Last night at Madison Square Garden, Alex Ovechkin spent just 13:36 on the ice, a career playoff low.
But Ovechkin wasn’t the only Capitals star that saw reduced playing time during Washington’s 3-2 victory over the Rangers: Nicklas Backstrom (16:18), Alex Semin (12:27), and Mike Green (18:14) each sat longer on the bench than they’re used to.
All told, those four account for over $28 million in cap space.
Meanwhile, career third- and fourth-liners like Jay Beagle (19:58) and Matt Hendricks (15:26) have become coach Dale Hunter’s go-to guys, particularly when the Caps are leading like they did for most of yesterday’s game.
“You need them players. They play hard every night,” Hunter said. “The press don’t write about them a lot. They’re the foot soldiers of the team. These guys come up and come playoff time, that is how you win games like tonight. It is a grind out there.”
With that in mind, here’s a question I’ve got for Caps fans – is winning the only thing that matters to you? Or, is there something to be said for the entertainment value of the product?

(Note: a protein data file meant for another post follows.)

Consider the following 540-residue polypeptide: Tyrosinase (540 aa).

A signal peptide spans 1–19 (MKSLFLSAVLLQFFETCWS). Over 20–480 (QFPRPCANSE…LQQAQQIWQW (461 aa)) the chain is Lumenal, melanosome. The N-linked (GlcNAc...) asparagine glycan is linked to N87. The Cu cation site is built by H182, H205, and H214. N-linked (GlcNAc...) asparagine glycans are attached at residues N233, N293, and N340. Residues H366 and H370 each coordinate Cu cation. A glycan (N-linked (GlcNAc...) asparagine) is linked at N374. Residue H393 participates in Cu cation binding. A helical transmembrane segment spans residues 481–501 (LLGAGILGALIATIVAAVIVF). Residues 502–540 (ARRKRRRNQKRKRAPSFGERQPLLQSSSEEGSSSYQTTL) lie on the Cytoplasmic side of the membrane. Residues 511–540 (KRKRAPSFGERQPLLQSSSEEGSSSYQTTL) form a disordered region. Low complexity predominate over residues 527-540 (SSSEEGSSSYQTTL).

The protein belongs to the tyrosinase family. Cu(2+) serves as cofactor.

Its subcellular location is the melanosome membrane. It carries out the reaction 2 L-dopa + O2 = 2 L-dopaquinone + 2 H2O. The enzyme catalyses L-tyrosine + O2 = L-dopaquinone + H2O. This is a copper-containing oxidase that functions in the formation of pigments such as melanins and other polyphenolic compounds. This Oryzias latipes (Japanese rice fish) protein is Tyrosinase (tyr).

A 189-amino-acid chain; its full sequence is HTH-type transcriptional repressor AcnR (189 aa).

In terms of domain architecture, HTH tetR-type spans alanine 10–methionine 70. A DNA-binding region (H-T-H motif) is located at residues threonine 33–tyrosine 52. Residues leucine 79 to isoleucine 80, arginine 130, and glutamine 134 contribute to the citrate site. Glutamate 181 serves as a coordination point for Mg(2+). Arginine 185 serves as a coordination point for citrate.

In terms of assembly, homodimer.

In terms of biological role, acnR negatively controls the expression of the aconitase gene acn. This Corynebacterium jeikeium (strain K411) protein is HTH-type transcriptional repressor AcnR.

I’d also ask Caps owner Ted Leonsis that question. Because if he hasn’t noticed, there aren’t many fans sporting Beagle jerseys at the Verizon Center.
For all those who say Ovechkin is overpaid, maybe he is from a pure hockey perspective. But he’s more than earned his salary from a business perspective.
According to Forbes, Washington’s franchise value has risen from $115 million in 2004, the year Ovechkin was drafted, to $225 million today.
Without Ovechkin, is it anywhere near that level?
All I know from living in Vancouver is that the Canucks didn’t become a license to print money until 2002 when Markus Naslund, Todd Bertuzzi and Brendan Morrison came together to form the West Coast Express. It wasn’t just about winning in this city -- it was about winning and scoring lots of goals at the same time.
Clearly style matters when selling tickets. Just ask the New Jersey Devils, one of the most successful teams on the ice the last 20 years. Yet the Devils have rarely been a hot ticket. There are other reasons for that (arena location, less-than-fantastic marketing, etc.), but being associated with boring hockey didn’t help their brand.
Nor was the NHL’s brand shining particularly bright during the dead-puck era, which is why the decline in scoring should have it concerned enough to explore ways to encourage offense, not defense.